AB - The obese gene product, leptin is an important circulating satiety factor that regulates energy balance via its actions in the hypothalamus. However, leptin receptors are also expressed in brain regions not directly associated with energy homeostasis, such as the hippocampus. Here, leptin inhibits hippocampal neurones via activation of large conductance Ca2+-activated K+ (BK) channels, a process that may be important in regulating neuronal excitability. We now show that leptin receptor labelling is expressed on somata, dendrites and axons, and is also concentrated at synapses in hippocampal cultures. In functional studies, leptin potently and reversibly reduces epileptiform-like activity evoked in lean, but not leptin-resistant Zucker fa/fa rats. Furthermore, leptin also depresses enhanced Ca2+ levels evoked following Mg2+ removal in hippocampal cultures. The ability of leptin to modulate this activity requires activation of BK, but not KATP, channels as the effects of leptin were mimicked by the BK channel activator NS-1619, and inhibited by the BK channel inhibitors, iberiotoxin and charybdotoxin. The signalling mechanisms underlying this process involve stimulation of phosphoinositide 3-kinase (PI 3-kinase), but not mitogen-activated protein kinase (MAPK), as two structurally unrelated inhibitors of PI 3-kinase, LY294002 and wortmannin, blocked the actions of leptin. These data indicate that leptin, via PI 3-kinase-driven activation of BK channels, elicits a novel mechanism for controlling neuronal excitability. As uncontrolled excitability in the hippocampus is one underlying cause of temporal lobe epilepsy, this novel action of leptin could provide an alternative therapeutic target in the management of epilepsy. The obese gene product leptin is an important circulating, satiety factor that regulates energy balance via activation of the hypothalamic form of the leptin receptor (Ob-Rb; Jacob et al. 1997); an action that has been attributed to inhibition of hypothalamic neurones via ATP-sensitive K+ (KATP) channel activation (Spanswick et al. 1997). However, leptin receptor immunoreactivity (Hakansson et al. 1998) and mRNA (Mercer et al. 1996) are also expressed in areas of the CNS not directly associated with energy homeostasis, suggesting that leptin has additional functions in these brain regions. Leptin itself crosses the blood-brain barrier and may be released locally in the CNS (Morash et al. 1999). The leptin receptor is a member of the class I cytokine receptor superfamily (Tartaglia et al. 1995) that signals via association with janus tyrosine kinases (JAKs). Several pathways are activated by JAKs including insulin receptor substrate (IRS) proteins (Myers & White, 1996), and phosphoinositide 3-kinase (PI 3-kinase) is one protein activated downstream of IRS-1 (Shepherd et al. 1998). Indeed, leptin signals via PI 3-kinase in insulinoma cells (Harvey et al. 2000 b), muscle cells (Berti et al. 1997) and hepatocytes (Zhao et al. 2000). The main function of PI 3-kinase is to convert phosphatidylinositol bisphosphate (PtdIns(4,5)P2) into phosphatidylinositol trisphosphate (PtdIns(3,4,5)P3; Shepherd et al. 1998). Signalling cascades activated downstream of PI 3-kinase that utilise PtdIns(3,4,5)P3 as a second messenger include mitogen-activated protein kinase (MAPK), stress-activated protein kinase 2 (SAPK2) and protein kinase B. Indeed, activation of MAPK has also been implicated as a signalling intermediate for leptin (Takahashi et al. 1997; Tanabe et al. 1997). Hippocampal neurones also express high levels of IRS-1, PI 3-kinase (Folli et al. 1994) and MAPK (Fiore et al. 1993). Indeed, leptin modulates NMDA receptor function in the hippocampus via a PI 3-kinase- and MAPK-dependent process (Shanley et al. 2001). We have shown recently that leptin inhibits hippocampal neurones via activation of large conductance Ca2+-activated K+ (BK) channels (Shanley et al. 2002). Neuronal BK channel activity is highly dependent on the levels of intracellular Ca2+ ([Ca2+]i) at any given voltage (Latorre, 1989). BK channels are activated during an action potential when the membrane potential depolarises and [Ca2+]i rises, and are critical in determining action potential firing rates as well as burst firing patterns. As leptin activates BK channels in hippocampal neurones (Shanley et al. 2002), we hypothesised that leptin, via BK channel stimulation, could modulate aberrant synaptic activity in hippocampal neurones. In this study we show, using hippocampal slices and cultured neurones, that leptin inhibits epileptiform-like activity via PI 3-kinase-driven BK channel activation. This process represents a novel mechanism for controlling hippocampal excitability. Some of these data have been published previously in abstract form (Shanley et al. 2000).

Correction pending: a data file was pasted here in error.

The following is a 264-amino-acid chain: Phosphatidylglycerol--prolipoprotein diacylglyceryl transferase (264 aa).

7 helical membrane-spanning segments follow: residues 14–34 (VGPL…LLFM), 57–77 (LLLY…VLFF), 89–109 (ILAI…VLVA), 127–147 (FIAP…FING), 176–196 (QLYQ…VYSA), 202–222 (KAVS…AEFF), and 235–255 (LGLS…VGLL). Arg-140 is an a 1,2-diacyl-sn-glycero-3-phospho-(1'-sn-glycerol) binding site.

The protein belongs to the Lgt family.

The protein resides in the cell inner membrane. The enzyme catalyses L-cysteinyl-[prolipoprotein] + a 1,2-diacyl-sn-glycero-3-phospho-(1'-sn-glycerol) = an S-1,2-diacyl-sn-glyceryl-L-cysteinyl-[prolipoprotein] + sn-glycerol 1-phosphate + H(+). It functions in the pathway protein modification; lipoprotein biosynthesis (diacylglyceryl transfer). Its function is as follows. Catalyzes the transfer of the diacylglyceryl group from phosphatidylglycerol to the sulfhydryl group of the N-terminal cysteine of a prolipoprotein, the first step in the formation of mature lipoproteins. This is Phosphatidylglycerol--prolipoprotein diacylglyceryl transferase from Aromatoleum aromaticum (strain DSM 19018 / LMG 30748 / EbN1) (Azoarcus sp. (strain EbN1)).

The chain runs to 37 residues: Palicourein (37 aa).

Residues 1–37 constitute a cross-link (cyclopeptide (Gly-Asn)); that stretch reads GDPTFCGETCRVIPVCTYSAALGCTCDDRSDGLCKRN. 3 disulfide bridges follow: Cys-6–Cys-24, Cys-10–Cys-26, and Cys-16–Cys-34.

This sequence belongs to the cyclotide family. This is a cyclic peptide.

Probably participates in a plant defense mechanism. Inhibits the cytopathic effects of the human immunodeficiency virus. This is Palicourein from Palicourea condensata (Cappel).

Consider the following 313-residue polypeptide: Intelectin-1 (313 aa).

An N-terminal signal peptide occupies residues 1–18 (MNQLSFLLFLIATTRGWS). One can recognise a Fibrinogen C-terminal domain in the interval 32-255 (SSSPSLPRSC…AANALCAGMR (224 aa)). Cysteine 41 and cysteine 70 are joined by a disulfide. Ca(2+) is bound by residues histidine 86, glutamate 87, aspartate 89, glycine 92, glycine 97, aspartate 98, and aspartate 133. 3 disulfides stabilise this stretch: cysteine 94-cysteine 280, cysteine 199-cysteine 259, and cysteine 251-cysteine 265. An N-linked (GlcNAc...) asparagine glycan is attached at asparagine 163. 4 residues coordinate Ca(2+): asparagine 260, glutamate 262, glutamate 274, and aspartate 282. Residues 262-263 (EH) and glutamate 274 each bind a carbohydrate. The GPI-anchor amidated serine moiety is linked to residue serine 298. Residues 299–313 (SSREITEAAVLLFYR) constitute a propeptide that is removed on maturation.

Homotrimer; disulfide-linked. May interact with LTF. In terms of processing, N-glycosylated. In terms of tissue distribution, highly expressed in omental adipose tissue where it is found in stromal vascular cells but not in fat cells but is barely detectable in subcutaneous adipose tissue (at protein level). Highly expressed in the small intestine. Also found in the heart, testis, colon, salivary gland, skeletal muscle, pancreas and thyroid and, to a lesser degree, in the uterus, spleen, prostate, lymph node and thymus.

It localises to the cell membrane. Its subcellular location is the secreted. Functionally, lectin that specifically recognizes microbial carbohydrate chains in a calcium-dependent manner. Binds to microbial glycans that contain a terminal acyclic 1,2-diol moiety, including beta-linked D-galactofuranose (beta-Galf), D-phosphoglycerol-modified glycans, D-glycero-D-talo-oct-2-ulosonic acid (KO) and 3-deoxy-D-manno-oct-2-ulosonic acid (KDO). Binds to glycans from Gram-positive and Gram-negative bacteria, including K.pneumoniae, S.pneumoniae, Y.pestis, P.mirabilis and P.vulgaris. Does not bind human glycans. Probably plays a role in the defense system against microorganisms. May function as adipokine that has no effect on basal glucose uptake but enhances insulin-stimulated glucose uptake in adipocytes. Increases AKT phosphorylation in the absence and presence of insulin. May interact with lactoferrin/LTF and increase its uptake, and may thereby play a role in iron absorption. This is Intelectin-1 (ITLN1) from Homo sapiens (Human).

KW - Epilepsy physiopathology

    KW - Hippocampus physiopathology

    KW - Leptin physiology

    KW - Neurons physiology

    KW - Phosphatidylinositol 3-kinases physiology

    KW - Potassium channels

    KW - Calcium-activated physiology

    U2 - 10.1113/jphysiol.2002.029488

    DO - 10.1113/jphysiol.2002.029488

    M3 - Article

    VL - 545

    SP - 933

    EP - 944

    JO - Journal of Physiology

    JF - Journal of Physiology

    SN - 0022-3751

    IS - 3

    ER -